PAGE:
After a decade of growth, the outlook for sub-Sahara Africa looks bleak as economies start to rapidly slow, says the International Monetary Fund.
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Growth forecasts have been slashed to 3.75%, the lowest level for six years, in the latest African Economic Outlook.
However, the IMF feels growth could spurt again next year by up to 4.25%.
Africa is feeling the same economic downturn effects as the rest of the world.
Commodity producers are suffering from the falling oil price and oil companies pulling out of infrastructure investments to cut costs as well as seeing a lack of demand from their biggest customer in China.
Less revenue and a weaker demand combined are having an adverse effect across the region, explained the IMF.
“Selling natural resources to China bolstered the economies in the region, and now this market has almost evaporated,” said an IMF spokesman. “Other emerging markets are also suffering and decreasing their demand for resources at the same time.
“The economic risk is more to the downside for the sub-Sahara as a result.”
The drop in oil prices and a lack of market share has hit oil producers hard.
Nigeria and Angola, the region’s largest producers, are coping on revenues at $50 a barrel for oil which was double that amount a year ago.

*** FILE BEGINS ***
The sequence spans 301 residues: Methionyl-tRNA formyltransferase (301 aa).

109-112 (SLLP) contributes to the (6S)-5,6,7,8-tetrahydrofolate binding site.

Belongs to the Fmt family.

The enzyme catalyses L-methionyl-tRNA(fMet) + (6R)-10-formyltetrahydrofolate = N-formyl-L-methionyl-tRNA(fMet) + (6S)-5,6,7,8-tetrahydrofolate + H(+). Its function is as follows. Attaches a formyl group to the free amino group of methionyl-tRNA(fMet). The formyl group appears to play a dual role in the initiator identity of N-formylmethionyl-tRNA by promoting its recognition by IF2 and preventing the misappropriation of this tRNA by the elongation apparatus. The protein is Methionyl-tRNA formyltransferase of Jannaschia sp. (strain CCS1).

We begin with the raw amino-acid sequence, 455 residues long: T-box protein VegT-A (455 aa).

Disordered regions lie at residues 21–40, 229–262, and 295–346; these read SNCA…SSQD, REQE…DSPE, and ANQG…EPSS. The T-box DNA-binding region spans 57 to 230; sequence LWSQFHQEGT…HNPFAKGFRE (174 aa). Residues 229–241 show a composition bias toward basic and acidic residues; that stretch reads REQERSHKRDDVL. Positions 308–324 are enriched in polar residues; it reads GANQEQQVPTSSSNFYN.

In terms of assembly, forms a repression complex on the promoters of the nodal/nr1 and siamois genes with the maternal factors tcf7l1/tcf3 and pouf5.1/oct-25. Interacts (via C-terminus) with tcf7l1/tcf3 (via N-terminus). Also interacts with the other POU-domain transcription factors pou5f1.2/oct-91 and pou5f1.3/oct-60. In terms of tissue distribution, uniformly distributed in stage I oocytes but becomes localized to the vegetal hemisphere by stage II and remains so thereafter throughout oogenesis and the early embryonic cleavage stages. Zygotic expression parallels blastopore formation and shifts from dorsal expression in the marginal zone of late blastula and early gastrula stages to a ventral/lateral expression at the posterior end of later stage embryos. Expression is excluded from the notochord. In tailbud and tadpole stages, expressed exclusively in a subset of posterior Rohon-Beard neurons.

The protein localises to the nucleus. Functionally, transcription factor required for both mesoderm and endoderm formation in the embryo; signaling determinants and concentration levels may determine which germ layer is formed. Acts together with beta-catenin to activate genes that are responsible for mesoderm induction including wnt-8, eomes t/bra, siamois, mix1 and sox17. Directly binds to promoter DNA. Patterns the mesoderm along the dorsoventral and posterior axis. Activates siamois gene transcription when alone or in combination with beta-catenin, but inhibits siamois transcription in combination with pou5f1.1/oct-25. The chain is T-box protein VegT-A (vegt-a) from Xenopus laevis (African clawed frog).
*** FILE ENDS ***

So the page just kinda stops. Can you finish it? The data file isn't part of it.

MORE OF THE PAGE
Zambia, Ghana and South Africa have also seen a massive drop in the prices paid for mineral exports alongside a falling demand.
Call for currency depreciation
The IMF is warning that governments must act if they want to move back to faster growth and that currency depreciation is one economic tool that they must consider wielding to do so.
“Devaluing currencies will make their export prices more attractive to overseas markets,” said the spokesman.
Another economic issue holding back growth in the region pointed out by the IMF is a continuing income and gender inequality.
“Although inroads have been made into poverty levels, the region has the highest poverty rate in the world and little has been done to address the gap between gender and income inequality,” said the IMF report.
“We would have expected to see income inequality level out during growth periods, but it has remained broadly the same although the results vary between countries.”
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